Canadian Occupational Safety

September/October 2020

Canadian Occupational Safety (COS) magazine is the premier workplace health and safety publication in Canada. We cover a wide range of topics ranging from office to heavy industry, and from general safety management to specific workplace hazards.

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Page 17 of 51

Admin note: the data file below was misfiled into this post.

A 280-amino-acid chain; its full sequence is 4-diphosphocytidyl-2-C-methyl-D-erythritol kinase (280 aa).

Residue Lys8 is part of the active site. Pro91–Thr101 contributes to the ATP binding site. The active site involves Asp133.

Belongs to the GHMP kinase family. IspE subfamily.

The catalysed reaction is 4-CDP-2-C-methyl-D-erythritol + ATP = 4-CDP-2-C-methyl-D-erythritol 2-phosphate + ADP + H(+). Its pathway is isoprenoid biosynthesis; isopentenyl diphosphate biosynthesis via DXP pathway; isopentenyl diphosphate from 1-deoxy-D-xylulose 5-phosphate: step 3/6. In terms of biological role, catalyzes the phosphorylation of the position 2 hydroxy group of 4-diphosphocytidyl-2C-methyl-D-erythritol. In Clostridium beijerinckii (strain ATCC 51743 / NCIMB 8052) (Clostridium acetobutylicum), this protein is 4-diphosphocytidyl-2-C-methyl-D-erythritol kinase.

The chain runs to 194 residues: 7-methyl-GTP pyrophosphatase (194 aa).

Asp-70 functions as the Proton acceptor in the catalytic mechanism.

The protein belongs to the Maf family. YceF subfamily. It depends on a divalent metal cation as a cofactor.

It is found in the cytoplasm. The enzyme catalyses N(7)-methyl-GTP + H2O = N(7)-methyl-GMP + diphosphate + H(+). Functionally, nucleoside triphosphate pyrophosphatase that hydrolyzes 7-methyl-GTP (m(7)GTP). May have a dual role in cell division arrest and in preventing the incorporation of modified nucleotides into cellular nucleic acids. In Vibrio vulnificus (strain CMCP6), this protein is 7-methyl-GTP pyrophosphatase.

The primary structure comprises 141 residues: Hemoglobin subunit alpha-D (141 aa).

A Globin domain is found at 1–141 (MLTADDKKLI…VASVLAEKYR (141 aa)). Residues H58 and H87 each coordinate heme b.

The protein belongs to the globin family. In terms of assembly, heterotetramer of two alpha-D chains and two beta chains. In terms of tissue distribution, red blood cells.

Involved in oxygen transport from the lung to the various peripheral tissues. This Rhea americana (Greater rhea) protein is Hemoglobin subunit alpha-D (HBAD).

F E A T U R E 18 LANDING ON YOUR FEET In this issue's PPE focus, two experts weigh in on the topic of fall protection. Who needs it? And what equipment is essential to keeping workers as safe as possible? THE Canadian Centre for Occupational Health and Safety (CCOHS) defines working at heights as "any work where a person could fall a distance and be injured. This event might include, for example, falling from a step ladder, off of a roof, or through an unguarded hole in the ground or floor. Fall protection may also be required when working above an open top tank, bin, hopper, or vat." Although the exact number may vary depending on each province, OHS laws generally require some kind of action when a worker has the potential to fall about three metres (10 feet), says the CCOHS. Legislation is typically updated every few years — every three to five years on average, says Erica Cole, product manager at Pure Safety Group. These legal updates are mandatory, but there are voluntary standards as well. One of the major fall protection standards in Canada is CSA Z259.17-16. There are subcategories and subcomponents of that standard that address each component in a fall arrest system: amount of risk that we are collectively willing to accept in a particular discipline or industry," adds Henn. Fall protection in numbers According to the CCOHS, 42,000 workers get injured annually due to fall accidents in Canada. Sixty-seven per cent of falls happen on the same level (slips and trips), while the remaining 30 per cent are falls from heights. Fall incidents represented 18 per cent of "time-loss injuries" in 2016 as per the connecting devices, anchors and body wear such as harnesses. In the U.S., there are different trigger heights depending on the activity, says Dan Henn, vice president of operations at Reliance Fall Protection. "In general industry, we generally expect anybody who is subject to a fall of four feet or greater to be protected in some manner," he says. "In most construction environments, that trigger height is about six feet." Trigger heights are "predicated on the Association of Workers' Compensation Boards of Canada. In 2017, there were 887 fall fatalities in the United States and 227,760 injuries. Of that number, more than half were on the same level. Indeed, one doesn't need to fall a tremendous distance for there to be a potential for a serious impact. In 2017, according to the U.S. Bureau of Labor Statistics, 12 per cent of fatal falls were from elevations of less than six feet. There are several requirements for those working at heights and a broad spectrum of equipment that is understood as fall protection. Nevertheless, lack of or inadequate fall protection remains a huge issue in North America. In 2013, the U.S. Occupational Health and Safety Administration (OHSA) stated that fall protection was the most cited workplace safety violation in the United States, tallying in at 8,241 violations, ahead of hazard communication (6,156) and scaffolding (5,423). A number of companies in Canada have received fall protection fines in the last year or so relating to lack of or inadequate fall protection: In March 2019, M K Construction was fined $20,000 after exposing a worker to a fall risk of up to 6.1 metres; in April 2019, Cybertech Controls and Electric was fined $70,000 after a worker fell through a ceiling; in August 2019, roofing company Navco Construction was fined $13,179 after workers were exposed to fall risk; in November 2019, landscape firm PattyMac was fined $56,250 after a worker was injured falling from a ladder; and, in January 2020, Thunder Creek Pork was fined $60,000 after a worker was injured after falling from a trailer and landing on a cement floor. So, who needs fall protection? And when? "Fall protection is equipment designed to prevent you from falling or protect you if you actually fall. The benefit is if you fall you will not sustain severe injury," says Cole. "Anytime where we have the ability to fall to a lower level is typically when we're going to be looking at implementing some type of fall protection system," says Henn. "A lot of people, when they think about fall protection, they immediately go to the construction industry," says Cole, "but there are other industries as well — and not only industry, but just regular, everyday people that are working." "Fall hazards exist in virtually every "Fall hazards exist in virtually every imaginable workplace and, quite frankly, in most residences, if we consider the act of cleaning out one's gutters or hanging up the Christmas lights." Dan Henn, vice president of operations at Reliance Fall Protection

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